Museums Abound!

Two new venues promote the arts

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The future: Jersey City Museum and community center
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The Apple Tree House: now. Photo courtesy of the New Jersey Room, Jersey City Free Public Library
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The Apple Tree House: then. Photo courtesy of the New Jersey Room, Jersey City Free Public Library
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The Apple Tree House
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The future: Jersey City Museum and community center
  2 / 4 
The Apple Tree House: now. Photo courtesy of the New Jersey Room, Jersey City Free Public Library
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The Apple Tree House: then. Photo courtesy of the New Jersey Room, Jersey City Free Public Library
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The Apple Tree House

Photos by Al Sullivan

Talk about rags to riches. A former repair garage for Public Service, the forerunner to PSE&G, is slated to become a world-class arts center, the Jersey City Museum and community center. The Jersey City Redevelopment Authority (JCRA) purchased the five-story, 55,000-square-foot Pathside Building at 25 Sip Ave. from Hudson County Community College.

In August, the JCRA selected the international firms OMA/AMO and AEA as the architectural and creative consultants on the project.

“OMA/AMO and AEA have proven their expertise in museum development, and I am confident they will help us define our vision for a space that will become a destination for artists and visitors alike,” said Jersey City Mayor Steven Fulop.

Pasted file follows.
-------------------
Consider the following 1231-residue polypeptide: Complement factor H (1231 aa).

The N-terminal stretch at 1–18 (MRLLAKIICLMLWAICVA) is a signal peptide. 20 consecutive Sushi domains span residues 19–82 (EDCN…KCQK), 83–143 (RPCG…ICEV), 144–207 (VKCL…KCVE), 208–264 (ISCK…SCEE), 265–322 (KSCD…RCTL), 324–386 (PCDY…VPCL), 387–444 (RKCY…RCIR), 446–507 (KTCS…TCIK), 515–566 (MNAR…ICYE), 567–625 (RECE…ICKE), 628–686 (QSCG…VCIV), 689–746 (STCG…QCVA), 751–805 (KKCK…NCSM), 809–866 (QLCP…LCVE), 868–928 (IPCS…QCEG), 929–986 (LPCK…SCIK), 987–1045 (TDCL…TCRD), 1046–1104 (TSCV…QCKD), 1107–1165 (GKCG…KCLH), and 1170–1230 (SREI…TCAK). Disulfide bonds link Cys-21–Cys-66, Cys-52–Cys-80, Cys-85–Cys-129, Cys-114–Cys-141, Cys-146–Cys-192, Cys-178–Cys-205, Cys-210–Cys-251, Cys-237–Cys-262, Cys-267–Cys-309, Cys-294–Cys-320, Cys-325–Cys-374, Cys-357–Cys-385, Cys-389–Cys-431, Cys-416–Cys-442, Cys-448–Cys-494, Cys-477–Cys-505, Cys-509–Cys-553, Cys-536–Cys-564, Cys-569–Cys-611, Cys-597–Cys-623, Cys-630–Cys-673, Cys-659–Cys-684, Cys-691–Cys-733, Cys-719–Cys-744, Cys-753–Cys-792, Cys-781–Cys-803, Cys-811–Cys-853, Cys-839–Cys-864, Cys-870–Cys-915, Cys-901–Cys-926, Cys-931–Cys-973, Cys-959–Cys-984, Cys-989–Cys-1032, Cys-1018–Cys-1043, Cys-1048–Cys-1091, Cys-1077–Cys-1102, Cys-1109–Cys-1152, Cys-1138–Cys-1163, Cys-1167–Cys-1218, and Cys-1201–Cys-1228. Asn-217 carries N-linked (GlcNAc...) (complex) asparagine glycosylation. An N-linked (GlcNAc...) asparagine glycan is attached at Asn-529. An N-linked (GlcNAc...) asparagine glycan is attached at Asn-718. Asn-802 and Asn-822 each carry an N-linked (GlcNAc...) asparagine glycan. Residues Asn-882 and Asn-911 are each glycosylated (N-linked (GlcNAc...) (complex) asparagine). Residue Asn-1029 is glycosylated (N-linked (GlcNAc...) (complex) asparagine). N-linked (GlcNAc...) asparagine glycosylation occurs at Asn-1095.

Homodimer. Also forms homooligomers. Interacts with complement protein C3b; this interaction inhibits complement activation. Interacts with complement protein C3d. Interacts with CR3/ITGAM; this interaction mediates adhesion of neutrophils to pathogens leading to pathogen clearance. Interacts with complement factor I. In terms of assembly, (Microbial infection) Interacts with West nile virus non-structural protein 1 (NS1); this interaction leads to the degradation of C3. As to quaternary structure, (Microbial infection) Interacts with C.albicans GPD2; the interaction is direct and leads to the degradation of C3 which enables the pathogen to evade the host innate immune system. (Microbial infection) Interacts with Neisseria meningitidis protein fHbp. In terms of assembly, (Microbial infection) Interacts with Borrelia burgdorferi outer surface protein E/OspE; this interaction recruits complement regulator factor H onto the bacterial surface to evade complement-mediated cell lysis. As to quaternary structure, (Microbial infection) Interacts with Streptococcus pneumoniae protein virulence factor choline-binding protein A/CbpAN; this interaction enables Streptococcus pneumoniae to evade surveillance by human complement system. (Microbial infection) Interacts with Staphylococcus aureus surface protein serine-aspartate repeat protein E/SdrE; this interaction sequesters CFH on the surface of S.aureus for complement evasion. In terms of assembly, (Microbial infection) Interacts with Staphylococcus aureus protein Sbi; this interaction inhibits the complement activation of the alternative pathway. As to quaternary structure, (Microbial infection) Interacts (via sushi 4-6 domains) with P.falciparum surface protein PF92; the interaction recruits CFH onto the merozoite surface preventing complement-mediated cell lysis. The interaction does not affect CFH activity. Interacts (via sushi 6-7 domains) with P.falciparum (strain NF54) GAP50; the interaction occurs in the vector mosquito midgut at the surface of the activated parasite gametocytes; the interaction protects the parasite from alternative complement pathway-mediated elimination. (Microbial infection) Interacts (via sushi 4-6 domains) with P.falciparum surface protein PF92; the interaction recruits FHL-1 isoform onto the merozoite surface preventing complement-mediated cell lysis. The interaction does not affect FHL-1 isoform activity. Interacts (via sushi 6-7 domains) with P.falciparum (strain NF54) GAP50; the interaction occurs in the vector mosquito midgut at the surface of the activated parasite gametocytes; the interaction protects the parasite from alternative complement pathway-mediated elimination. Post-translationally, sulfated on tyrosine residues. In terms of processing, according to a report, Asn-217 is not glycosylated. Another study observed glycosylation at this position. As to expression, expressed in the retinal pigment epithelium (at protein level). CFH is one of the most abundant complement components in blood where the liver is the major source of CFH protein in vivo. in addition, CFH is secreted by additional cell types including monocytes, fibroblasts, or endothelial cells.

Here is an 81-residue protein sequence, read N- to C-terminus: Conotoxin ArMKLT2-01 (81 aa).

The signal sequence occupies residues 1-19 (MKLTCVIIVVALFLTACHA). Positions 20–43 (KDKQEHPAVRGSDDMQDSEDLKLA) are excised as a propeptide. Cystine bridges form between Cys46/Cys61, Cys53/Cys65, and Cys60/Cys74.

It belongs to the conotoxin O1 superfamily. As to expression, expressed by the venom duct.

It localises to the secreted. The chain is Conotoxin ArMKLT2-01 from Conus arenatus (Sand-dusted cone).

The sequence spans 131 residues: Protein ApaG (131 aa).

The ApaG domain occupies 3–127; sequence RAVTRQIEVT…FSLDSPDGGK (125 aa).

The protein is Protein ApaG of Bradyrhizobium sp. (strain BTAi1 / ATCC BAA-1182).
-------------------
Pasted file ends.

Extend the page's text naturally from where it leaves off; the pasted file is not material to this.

OMA is the architecture firm, AMO is the in-house research and design studio, and AEA consults on strategy and planning for cultural projects.

“Historically, Journal Square was not only a transportation hub but also a cultural center,” said Jason Long, OMA Partner-in-Charge. “And museums are increasingly serving as dynamic spaces that engage both local communities and global audiences.”

“The OMA/AMO/AEA proposal was directly in line with our larger vision for the Jersey City Museum,” said JCRA’s director, Diana Jefferies.

The museum will focus on the visual and performing arts with part of the building reserved for local artists. Its proximity to the PATH will attract artists and visitors from throughout the region.

Meanwhile, back at the historic Apple Tree House, arts programming is being planned for the legendary site of a meeting between Generals Washington and Lafayette. The Jersey City Office of Cultural Affairs is spearheading the initiative, which included a George Washington wreath-laying on Presidents’ Day. Throughout the year, there were a series of talks by the New Jersey Council on the Humanities’ Public Scholars Project, in partnership with local nonprofit groups. Exhibitions and tours explore the rich history of Jersey City and Bergen Hill. Visit jerseycityculture.org.—Kate Rounds